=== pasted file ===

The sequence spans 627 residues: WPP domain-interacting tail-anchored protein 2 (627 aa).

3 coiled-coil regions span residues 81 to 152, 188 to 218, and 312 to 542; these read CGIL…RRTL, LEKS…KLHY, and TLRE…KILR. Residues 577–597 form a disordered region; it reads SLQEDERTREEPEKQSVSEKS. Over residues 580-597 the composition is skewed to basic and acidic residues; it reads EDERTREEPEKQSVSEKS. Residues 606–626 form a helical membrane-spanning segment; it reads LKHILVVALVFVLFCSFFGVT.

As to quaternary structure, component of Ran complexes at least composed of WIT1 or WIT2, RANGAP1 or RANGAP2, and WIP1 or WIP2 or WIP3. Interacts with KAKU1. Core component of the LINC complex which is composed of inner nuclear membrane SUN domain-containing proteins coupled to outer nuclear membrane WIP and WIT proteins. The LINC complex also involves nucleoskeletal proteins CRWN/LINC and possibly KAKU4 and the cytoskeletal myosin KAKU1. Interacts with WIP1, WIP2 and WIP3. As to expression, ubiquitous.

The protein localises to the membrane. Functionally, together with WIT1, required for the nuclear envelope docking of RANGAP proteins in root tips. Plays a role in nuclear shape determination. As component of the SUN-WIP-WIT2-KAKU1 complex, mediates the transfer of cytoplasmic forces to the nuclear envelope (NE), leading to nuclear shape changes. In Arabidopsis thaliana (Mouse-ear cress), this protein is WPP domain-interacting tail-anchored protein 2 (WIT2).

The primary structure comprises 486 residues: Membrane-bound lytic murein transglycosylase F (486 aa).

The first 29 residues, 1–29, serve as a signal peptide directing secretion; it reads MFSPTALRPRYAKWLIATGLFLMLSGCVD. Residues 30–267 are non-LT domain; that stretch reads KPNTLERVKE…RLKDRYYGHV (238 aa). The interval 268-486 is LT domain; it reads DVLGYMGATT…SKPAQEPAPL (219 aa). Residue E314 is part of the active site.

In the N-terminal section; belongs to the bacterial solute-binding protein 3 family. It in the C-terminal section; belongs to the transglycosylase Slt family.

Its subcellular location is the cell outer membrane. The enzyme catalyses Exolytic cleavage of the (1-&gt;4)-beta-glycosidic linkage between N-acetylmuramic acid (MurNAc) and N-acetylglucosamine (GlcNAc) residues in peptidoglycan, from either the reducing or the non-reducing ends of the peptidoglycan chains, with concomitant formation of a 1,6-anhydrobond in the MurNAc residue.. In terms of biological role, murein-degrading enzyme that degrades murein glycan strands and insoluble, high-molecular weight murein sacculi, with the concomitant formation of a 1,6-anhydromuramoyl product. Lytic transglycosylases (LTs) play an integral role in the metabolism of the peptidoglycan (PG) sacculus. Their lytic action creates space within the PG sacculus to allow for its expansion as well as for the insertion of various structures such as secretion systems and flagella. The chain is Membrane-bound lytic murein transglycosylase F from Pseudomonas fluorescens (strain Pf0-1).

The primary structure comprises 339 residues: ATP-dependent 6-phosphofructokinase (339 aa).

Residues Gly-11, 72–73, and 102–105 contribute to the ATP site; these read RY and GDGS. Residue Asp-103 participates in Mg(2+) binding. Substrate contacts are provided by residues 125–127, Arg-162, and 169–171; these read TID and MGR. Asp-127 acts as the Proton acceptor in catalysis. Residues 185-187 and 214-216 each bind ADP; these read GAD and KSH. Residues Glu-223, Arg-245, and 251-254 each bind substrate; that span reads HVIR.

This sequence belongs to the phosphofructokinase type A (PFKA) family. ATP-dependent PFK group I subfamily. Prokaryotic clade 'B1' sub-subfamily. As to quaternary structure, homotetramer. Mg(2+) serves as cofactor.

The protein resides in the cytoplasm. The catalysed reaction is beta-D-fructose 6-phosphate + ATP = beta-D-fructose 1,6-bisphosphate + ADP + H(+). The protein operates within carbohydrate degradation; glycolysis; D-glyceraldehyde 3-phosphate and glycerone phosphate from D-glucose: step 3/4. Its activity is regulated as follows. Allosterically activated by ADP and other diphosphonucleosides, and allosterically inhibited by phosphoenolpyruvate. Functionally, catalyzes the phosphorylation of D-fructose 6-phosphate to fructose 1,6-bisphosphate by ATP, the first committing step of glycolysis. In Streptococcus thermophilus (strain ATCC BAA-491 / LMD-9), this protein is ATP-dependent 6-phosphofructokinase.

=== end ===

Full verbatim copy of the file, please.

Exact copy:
The sequence spans 627 residues: WPP domain-interacting tail-anchored protein 2 (627 aa).

3 coiled-coil regions span residues 81 to 152, 188 to 218, and 312 to 542; these read CGIL…RRTL, LEKS…KLHY, and TLRE…KILR. Residues 577–597 form a disordered region; it reads SLQEDERTREEPEKQSVSEKS. Over residues 580-597 the composition is skewed to basic and acidic residues; it reads EDERTREEPEKQSVSEKS. Residues 606–626 form a helical membrane-spanning segment; it reads LKHILVVALVFVLFCSFFGVT.

As to quaternary structure, component of Ran complexes at least composed of WIT1 or WIT2, RANGAP1 or RANGAP2, and WIP1 or WIP2 or WIP3. Interacts with KAKU1. Core component of the LINC complex which is composed of inner nuclear membrane SUN domain-containing proteins coupled to outer nuclear membrane WIP and WIT proteins. The LINC complex also involves nucleoskeletal proteins CRWN/LINC and possibly KAKU4 and the cytoskeletal myosin KAKU1. Interacts with WIP1, WIP2 and WIP3. As to expression, ubiquitous.

The protein localises to the membrane. Functionally, together with WIT1, required for the nuclear envelope docking of RANGAP proteins in root tips. Plays a role in nuclear shape determination. As component of the SUN-WIP-WIT2-KAKU1 complex, mediates the transfer of cytoplasmic forces to the nuclear envelope (NE), leading to nuclear shape changes. In Arabidopsis thaliana (Mouse-ear cress), this protein is WPP domain-interacting tail-anchored protein 2 (WIT2).

The primary structure comprises 486 residues: Membrane-bound lytic murein transglycosylase F (486 aa).

The first 29 residues, 1–29, serve as a signal peptide directing secretion; it reads MFSPTALRPRYAKWLIATGLFLMLSGCVD. Residues 30–267 are non-LT domain; that stretch reads KPNTLERVKE…RLKDRYYGHV (238 aa). The interval 268-486 is LT domain; it reads DVLGYMGATT…SKPAQEPAPL (219 aa). Residue E314 is part of the active site.

In the N-terminal section; belongs to the bacterial solute-binding protein 3 family. It in the C-terminal section; belongs to the transglycosylase Slt family.

Its subcellular location is the cell outer membrane. The enzyme catalyses Exolytic cleavage of the (1-&gt;4)-beta-glycosidic linkage between N-acetylmuramic acid (MurNAc) and N-acetylglucosamine (GlcNAc) residues in peptidoglycan, from either the reducing or the non-reducing ends of the peptidoglycan chains, with concomitant formation of a 1,6-anhydrobond in the MurNAc residue.. In terms of biological role, murein-degrading enzyme that degrades murein glycan strands and insoluble, high-molecular weight murein sacculi, with the concomitant formation of a 1,6-anhydromuramoyl product. Lytic transglycosylases (LTs) play an integral role in the metabolism of the peptidoglycan (PG) sacculus. Their lytic action creates space within the PG sacculus to allow for its expansion as well as for the insertion of various structures such as secretion systems and flagella. The chain is Membrane-bound lytic murein transglycosylase F from Pseudomonas fluorescens (strain Pf0-1).

The primary structure comprises 339 residues: ATP-dependent 6-phosphofructokinase (339 aa).

Residues Gly-11, 72–73, and 102–105 contribute to the ATP site; these read RY and GDGS. Residue Asp-103 participates in Mg(2+) binding. Substrate contacts are provided by residues 125–127, Arg-162, and 169–171; these read TID and MGR. Asp-127 acts as the Proton acceptor in catalysis. Residues 185-187 and 214-216 each bind ADP; these read GAD and KSH. Residues Glu-223, Arg-245, and 251-254 each bind substrate; that span reads HVIR.

This sequence belongs to the phosphofructokinase type A (PFKA) family. ATP-dependent PFK group I subfamily. Prokaryotic clade 'B1' sub-subfamily. As to quaternary structure, homotetramer. Mg(2+) serves as cofactor.

The protein resides in the cytoplasm. The catalysed reaction is beta-D-fructose 6-phosphate + ATP = beta-D-fructose 1,6-bisphosphate + ADP + H(+). The protein operates within carbohydrate degradation; glycolysis; D-glyceraldehyde 3-phosphate and glycerone phosphate from D-glucose: step 3/4. Its activity is regulated as follows. Allosterically activated by ADP and other diphosphonucleosides, and allosterically inhibited by phosphoenolpyruvate. Functionally, catalyzes the phosphorylation of D-fructose 6-phosphate to fructose 1,6-bisphosphate by ATP, the first committing step of glycolysis. In Streptococcus thermophilus (strain ATCC BAA-491 / LMD-9), this protein is ATP-dependent 6-phosphofructokinase.